Albarrada, another settlement, with the dedi-catory title of San Miguel, in the head settlementof the district of Mitla, and alcaldia mayor ofTentitlan, in Nueva España. It contains 22Indian families, and is seven leagues n. of its headsettlement.
ALBARREGAS, a large and abundant riverof the new kingdom of Granada, which descendsfrom the mountains of Bogota, irrigates the coun-try and the city of Merida, running n. of thiscity until it enters the lake Maracaibo.
ALBEMARLE, a county of the province andcolony of N. Carolina, and that part of it whichis most agreeable, fertile, and salutary. It pro-duces various sorts of fruits and pulse, and thewinter is very temperate. This colony was esta-blished in 1670 by the lords and proprietors of it,who equipped, at their own expence, three ships,and a coiisiderable number of persons, with provi-sions for 18 months, and an abundance of merchan-dize, tools, and arms fit for the new establishment ;to which they sent resources yearly, in the pro-portion . required, until it appeared tube in a fit
C A R I B E.
It was formerly a very rich tract of land, si-tuate on the shore of the river Cazanare, a streamwhich crosses and stops the pass into the coun-try and for this reason there was a consider-able establishment formed here by persons whobelonged to tlie curacy of Santa Rosa de Chire.Its temperature is hot, but it is very fertile, andabounds in productions, which serve to provide forthe other settlements belonging to the same mis-sions : at present it is under the care of the reli-gious order of St. Domingo.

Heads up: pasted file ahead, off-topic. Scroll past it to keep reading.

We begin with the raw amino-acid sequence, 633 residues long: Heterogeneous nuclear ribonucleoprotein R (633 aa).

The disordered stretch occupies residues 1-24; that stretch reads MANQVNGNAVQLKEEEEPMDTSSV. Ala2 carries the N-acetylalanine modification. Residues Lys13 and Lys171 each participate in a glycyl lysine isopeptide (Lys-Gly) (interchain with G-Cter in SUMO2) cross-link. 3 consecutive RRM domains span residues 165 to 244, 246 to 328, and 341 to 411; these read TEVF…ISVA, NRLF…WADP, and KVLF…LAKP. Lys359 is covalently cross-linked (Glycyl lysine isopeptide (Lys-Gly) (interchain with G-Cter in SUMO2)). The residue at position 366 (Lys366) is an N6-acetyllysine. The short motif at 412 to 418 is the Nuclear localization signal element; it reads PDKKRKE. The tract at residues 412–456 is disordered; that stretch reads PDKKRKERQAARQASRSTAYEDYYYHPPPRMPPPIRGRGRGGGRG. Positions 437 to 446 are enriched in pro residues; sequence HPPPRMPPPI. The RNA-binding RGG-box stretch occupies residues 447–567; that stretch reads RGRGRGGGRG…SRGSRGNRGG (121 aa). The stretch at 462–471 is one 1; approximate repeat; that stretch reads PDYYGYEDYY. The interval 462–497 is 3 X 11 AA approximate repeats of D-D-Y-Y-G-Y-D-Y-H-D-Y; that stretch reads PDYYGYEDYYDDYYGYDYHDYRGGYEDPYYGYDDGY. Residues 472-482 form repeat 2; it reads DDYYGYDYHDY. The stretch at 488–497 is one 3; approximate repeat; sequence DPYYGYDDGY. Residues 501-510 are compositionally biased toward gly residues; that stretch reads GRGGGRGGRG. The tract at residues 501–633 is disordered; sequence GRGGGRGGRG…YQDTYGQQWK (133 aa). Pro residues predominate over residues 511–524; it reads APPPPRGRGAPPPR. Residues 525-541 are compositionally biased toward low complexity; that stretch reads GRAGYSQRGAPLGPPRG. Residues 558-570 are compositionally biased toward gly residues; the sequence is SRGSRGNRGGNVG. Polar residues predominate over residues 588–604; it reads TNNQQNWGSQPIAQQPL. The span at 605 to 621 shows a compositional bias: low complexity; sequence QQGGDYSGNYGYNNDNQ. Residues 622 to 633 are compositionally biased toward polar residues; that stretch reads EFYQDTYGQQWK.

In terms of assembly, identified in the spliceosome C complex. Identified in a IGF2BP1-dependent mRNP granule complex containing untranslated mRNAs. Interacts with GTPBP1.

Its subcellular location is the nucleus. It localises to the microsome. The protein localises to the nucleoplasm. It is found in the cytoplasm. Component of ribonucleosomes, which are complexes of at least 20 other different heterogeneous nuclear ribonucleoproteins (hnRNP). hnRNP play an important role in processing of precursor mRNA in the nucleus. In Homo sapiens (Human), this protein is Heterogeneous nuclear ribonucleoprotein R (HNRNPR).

CARIBANA, a large country, at the presentday called Guayana Maritania, or Nueva Anda-iucia Austral. It extends from the mouth of theriver Orinoco to the mouth of the Marahon ; com-prehends the Dutch colonies of Esquibo, Surinam,and Berbice, and the French colony of Cayenne.It takes its name from the Caribes Indians, whoinhabit it, and who are very fierce and cruel,although upon amicable terms with the Dutch.Nearly the whole of this province is uncultivated,full of woods and mountains, but watered bymany rivers, all of which run for the most partfrom s. to e. and empty themselves into the sea ;although some flow from s. ton. and enter the Ori-noco. The climate, though warm and humid, ishealthy ; the productions, and the source of itscommerce, are sugar-cane, some cacao, wild wax,and incense. The coast, inhabited by Europeans,forms the greater part of this tract of country, ofwhich an account will be found under the respec-tive articles.